The Setting Within a Setting

Creating a setting within a setting is an important tool for fiction writers. In the mystery genre, we place our sleuths within a distinctive milieu that becomes a character in itself. Whether it’s a small town, a neighborhood in a big city, or a regional locale, this setting imbues our stories with a unique flavor. Then we assign an occupation to our sleuth that further extends this world. We bring it to life using the five senses and determine how our protagonist fits into this environment.

Setting within a Setting

However, we can’t stop there. For each story, we need to add layers that become the setting within the setting. This is often where the murder takes place in a cozy mystery. It can also give you a built-in cast of suspects. Think of the stories that take place at a mystery book club, a winery competition, a bake-off contest, a trade show, or a sewing circle. Someone within this group of people dies. Even if your general setting is a southern town, within that town your sleuth may manage a Bed & Breakfast inn. Then a group books rooms at this lodging. They stay there while participating in a work conference, town festival, local fair or stage show. This proves deadly for one of the guests.

In my Bad Hair Day series, the settings go beyond South Florida and hairstylist Marla Vail’s beauty salon. For example, stories have centered around a coastal preservation society, sports club, farm festival, haunted hotel, day spa and historic mansion. I’ve gone astray a couple of times and had mysteries on a cruise ship and an Arizona dude ranch. Those were fun but you can’t wander too often from your general milieu or readers might protest.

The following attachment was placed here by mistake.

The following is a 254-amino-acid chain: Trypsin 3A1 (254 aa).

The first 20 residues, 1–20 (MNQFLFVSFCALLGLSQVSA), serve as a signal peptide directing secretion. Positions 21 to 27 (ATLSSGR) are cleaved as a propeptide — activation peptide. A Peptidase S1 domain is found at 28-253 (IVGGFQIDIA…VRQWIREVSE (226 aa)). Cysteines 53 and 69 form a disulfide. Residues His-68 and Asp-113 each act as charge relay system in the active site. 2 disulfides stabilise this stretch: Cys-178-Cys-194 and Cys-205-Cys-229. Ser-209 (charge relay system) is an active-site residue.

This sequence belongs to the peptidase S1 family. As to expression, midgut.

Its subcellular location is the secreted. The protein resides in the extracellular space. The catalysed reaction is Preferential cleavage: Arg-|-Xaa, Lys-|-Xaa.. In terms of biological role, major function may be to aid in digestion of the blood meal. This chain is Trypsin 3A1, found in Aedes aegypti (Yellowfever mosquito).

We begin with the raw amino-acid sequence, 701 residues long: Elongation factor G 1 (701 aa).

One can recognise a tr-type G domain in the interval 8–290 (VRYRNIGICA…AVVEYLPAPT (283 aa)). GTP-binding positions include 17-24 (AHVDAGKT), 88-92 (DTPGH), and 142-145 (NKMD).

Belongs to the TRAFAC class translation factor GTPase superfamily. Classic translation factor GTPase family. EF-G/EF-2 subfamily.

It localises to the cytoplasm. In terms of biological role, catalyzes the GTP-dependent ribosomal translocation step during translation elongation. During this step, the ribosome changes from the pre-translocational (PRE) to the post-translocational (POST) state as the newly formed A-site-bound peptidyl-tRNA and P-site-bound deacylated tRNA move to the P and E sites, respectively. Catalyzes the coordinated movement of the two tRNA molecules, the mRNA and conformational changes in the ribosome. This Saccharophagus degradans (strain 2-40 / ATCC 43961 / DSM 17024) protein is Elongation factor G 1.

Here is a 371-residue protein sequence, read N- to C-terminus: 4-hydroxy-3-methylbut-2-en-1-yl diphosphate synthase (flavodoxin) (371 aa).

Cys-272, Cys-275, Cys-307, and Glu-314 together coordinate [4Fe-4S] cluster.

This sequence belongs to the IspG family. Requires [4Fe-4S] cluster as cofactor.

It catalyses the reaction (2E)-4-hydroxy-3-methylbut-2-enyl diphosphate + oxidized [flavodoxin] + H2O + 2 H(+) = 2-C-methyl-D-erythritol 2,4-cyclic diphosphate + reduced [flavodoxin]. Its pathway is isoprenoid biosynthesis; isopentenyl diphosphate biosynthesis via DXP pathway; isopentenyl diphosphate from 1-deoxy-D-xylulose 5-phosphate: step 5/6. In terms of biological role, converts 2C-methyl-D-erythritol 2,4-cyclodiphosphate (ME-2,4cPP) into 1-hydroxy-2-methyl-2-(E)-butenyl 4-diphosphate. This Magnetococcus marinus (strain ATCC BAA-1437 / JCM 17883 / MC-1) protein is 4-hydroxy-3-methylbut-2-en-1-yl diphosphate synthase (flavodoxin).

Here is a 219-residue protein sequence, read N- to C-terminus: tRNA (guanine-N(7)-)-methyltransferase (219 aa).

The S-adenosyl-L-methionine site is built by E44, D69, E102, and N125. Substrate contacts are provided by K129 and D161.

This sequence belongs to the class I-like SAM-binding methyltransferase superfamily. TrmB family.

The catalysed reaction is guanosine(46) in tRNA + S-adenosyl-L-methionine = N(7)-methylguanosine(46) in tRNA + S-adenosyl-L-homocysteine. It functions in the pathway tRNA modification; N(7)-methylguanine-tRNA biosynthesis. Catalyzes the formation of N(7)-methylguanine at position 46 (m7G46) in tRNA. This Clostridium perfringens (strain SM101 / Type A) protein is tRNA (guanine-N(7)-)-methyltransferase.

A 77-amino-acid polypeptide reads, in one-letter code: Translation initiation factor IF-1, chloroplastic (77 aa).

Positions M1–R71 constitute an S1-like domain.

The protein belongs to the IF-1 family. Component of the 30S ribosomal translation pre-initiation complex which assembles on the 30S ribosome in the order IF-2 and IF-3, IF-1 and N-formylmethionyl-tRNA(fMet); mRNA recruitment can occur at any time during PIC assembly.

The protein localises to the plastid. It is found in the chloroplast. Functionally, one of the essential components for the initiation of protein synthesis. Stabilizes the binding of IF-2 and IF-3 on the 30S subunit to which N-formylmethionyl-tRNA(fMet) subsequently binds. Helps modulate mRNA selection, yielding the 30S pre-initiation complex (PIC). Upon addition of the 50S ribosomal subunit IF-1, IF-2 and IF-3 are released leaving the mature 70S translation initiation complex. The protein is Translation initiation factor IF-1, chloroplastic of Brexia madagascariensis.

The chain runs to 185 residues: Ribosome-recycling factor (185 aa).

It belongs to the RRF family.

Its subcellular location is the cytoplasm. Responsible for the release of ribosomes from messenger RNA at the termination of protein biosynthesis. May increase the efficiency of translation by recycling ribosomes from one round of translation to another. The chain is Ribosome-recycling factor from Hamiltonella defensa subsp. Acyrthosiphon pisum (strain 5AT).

My latest title, Styled for Murder, involves a design center company that does home renovations. Marla’s mother is doing a bathroom remodel when she finds a dead body in her shower. It’s the design firm’s job foreman. Who are the suspects? The company’s staff, suppliers and former customers. Once you pick the setting within a setting, you get a related set of potential suspects.

Varying the setting within the setting helps to keep your series fresh. Each new place gives readers an interesting locale or special interest to explore along with the sleuth (and the author!). The narrower the group of suspects, the better. They should all be connected to the victim so that readers keep guessing at their secrets.

Are there any particular tropes that appeal to you in terms of settings within a setting? i.e. Maybe you like mysteries set in the mountains, but where in particular? A ski chalet in the winter? A working cattle ranch? A family restaurant in a tourist town? Or a river rafting company? See how easy it is to narrow the setting. Now tell us where you’ve set your latest novel or where you might like to see one take place.

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New Mystery Release – Box Set Volume Four

I am excited to announce the release of The Bad Hair Day Mysteries Box Set Volume Four: Books 10-12

Bad Hair Day Mysteries Box Set Four

Copyright © 2021 by Nancy J. Cohen
Published by Orange Grove Press
Digital ISBN: 978-1-952886-19-5
Cover Design by The Killion Group, Inc.
Digital Layout by Formatting4u.com

In this trio of adventures, hairstylist sleuth Marla Vail discovers the matron of honor stabbed to death under the cake table at her friend Jill’s wedding. She gets married and moves into a new house with a dead body next door. Her honeymoon at a dude ranch turns dangerous when ghosts from the past stir up more trouble than the horses.

SHEAR MURDER